- Special Topics (199, 299, 399, 499, 596, 696, 796)
B. New Academic Program Requests
Proposals for new programs require a two stage process:
- NDUS New Academic Program Request Guidelines (PDF)
- NDUS Program Proposal/Change Request Cover Page (PDF)
- Stage 1
The first stage is to prepare brief answers to the following questions and send them to the Vice President for Academic Affairs. This stage is intended to be a heads up to the State Board of Higher Education and their staff. Normally, it should come about one to four months before the second stage.
Questions for Stage 1 (typically three to six pages total length):
- Is the new program within the mission of the requesting university?
- Will new state funds be required to implement the program?
- Conceptually, how does the proposal meet the Roundtable recommendations?
- Economic Development Connections
- Education Excellence
- Flexible and Responsive System
- Accessible System
- Funding and Rewards
- Sustaining the Vision
- Stage 2
The second stage requires a more elaborate proposal, typically 25-125 pages. This proposal must be approved by the offering department(s), the College(s) Curriculum Committee(s), the Graduate School (if a graduate program), the University Academic Affairs Committee, the University Senate, the Vice President for Academic Affairs, the President of the University, and the State Board of Higher Education. This process can require from three months to a year or more.
Stage 2 proposals must follow this outline:
- Executive Summary of the Proposal
- The Proposed Program
- Program Objectives
- Cost and Resources
- Accreditation Requirements
- Relationship of the Program to the Institution, System, and Region
- Relationship to NDUS Roundtable Recommendations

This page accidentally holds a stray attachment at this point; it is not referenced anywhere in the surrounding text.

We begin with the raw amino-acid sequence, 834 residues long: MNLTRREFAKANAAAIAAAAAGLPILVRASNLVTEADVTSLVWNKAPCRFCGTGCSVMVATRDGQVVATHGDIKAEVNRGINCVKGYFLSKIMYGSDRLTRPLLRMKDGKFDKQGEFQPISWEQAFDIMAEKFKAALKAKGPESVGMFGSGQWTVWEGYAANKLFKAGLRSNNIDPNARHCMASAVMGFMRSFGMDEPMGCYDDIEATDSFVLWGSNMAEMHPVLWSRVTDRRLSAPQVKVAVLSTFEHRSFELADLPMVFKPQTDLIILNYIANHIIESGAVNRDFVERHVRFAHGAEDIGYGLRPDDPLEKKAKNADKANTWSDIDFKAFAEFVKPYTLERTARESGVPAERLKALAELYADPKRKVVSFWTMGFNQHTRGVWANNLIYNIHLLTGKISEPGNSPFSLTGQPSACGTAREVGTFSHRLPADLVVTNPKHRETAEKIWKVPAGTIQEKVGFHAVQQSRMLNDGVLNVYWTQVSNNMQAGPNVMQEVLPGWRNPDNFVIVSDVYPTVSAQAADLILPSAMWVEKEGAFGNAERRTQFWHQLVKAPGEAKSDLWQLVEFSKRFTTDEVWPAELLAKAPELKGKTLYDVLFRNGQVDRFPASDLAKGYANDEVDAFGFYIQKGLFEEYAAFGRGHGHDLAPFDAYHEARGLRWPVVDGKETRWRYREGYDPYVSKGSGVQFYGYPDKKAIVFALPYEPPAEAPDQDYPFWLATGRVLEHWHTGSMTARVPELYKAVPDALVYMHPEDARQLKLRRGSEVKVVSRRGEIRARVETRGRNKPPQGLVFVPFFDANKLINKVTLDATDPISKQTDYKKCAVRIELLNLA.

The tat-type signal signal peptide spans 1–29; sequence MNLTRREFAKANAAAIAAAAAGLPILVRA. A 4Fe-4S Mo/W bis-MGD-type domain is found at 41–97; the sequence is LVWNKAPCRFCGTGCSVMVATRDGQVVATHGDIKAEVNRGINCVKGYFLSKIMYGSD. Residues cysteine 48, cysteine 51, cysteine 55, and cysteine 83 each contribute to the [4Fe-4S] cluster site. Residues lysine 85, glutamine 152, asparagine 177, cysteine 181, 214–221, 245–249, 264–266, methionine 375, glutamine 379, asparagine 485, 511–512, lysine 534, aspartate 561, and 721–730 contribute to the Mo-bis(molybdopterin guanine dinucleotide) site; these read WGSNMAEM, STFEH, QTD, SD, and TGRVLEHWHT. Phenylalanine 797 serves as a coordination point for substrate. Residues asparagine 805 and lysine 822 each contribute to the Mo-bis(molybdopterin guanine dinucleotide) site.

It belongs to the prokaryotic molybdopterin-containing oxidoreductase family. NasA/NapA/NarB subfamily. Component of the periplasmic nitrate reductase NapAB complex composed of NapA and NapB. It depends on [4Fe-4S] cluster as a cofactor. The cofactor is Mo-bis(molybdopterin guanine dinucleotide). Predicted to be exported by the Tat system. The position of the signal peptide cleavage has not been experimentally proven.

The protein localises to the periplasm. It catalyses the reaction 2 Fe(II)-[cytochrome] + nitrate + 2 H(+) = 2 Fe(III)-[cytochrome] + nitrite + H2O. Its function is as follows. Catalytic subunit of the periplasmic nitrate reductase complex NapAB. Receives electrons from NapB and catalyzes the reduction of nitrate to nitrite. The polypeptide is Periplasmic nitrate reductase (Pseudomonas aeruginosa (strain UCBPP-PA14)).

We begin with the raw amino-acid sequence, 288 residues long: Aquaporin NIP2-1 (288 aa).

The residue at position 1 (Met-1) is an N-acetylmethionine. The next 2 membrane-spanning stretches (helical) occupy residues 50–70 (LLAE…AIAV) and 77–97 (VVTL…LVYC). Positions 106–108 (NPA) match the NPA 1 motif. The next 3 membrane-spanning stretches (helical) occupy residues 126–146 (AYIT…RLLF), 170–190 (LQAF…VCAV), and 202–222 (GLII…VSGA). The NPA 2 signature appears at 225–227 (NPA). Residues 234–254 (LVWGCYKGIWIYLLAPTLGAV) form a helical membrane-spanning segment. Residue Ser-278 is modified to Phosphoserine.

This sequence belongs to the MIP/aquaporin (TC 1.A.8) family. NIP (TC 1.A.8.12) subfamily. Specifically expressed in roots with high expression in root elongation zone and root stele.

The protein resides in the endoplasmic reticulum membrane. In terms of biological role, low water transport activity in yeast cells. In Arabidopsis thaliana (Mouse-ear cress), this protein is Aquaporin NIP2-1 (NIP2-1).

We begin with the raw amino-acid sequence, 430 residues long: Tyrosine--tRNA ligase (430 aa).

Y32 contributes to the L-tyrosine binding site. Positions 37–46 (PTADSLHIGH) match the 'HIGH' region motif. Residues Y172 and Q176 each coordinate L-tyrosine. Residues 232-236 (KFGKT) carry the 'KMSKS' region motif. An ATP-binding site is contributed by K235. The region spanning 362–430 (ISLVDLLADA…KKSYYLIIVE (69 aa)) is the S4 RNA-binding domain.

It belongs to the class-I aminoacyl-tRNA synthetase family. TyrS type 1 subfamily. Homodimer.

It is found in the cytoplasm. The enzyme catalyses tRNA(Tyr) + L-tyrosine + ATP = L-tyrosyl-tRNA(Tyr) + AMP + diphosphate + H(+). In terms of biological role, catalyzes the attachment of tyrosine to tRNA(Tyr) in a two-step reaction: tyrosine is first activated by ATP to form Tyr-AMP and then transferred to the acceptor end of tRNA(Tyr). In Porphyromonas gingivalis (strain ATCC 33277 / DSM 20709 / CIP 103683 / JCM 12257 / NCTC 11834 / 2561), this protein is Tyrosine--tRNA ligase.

- Program Requirements
- Program Assessment Evaluation
- Program Delivery
- Appendices including Letters of Support, List of Program participants, and course approval forms with syllabi for all proposed new courses that would be part of this proposed program. Frequently, brief Curriculum Vitae are included for major program participants.
Proposals normally are initiated by individual faculty or departments but occasionally may be started at one of the other levels. See Channels for Curricular Approval for stages of approval.
199, 299, 399, 499, 596, 696, and 796 require approval and signatures only to the college level. However, they are sent to Graduate Council and the University Academic Affairs Committee for information purposes.
NOTE: Even though 791's are a temporary number, the courses go through the entire approval process just as if they were permanent courses.
D. Time Lines
Curricular changes do not have to be submitted according to any special deadlines. Departments, however, should realize that the various academic committees involved in the approval process generally function on a nine month academic year. Thus, the approval process does not move forward over the summer months. In addition, departments should be aware of the print deadlines (and the importance of meeting them) for both the semester course offerings (registration materials) and the NDSU bulletin.
Please note that the NDSU bulletin is a two-year document with the following print deadlines occurring in odd-numbered years:
- October 1: Changes in courses
- November 1: Changes in academic program description, policy, or content
E. Submittal Requirements
For each curricular change proposal, the Academic Affairs Committee requires the original Academic Affairs Course Change Proposal Form (carrying all of the original prerequisite signatures) plus 12 copies. In addition, a copy of a sample course syllabus including a grade scale, course objectives, etc. must be included. Please note that the Graduate Council requires additional documentation for courses to be considered for graduate credit; check with the Graduate Studies office to obtain those requirements. The Senate Academic Affairs Committee will not consider graduate credit courses until the Graduate Council has approved them. Courses for credit in education, outside the School of Education, also require prior approval from the School of Education.
Please contact your college representative on the Academic Affairs Committee for further information or advice.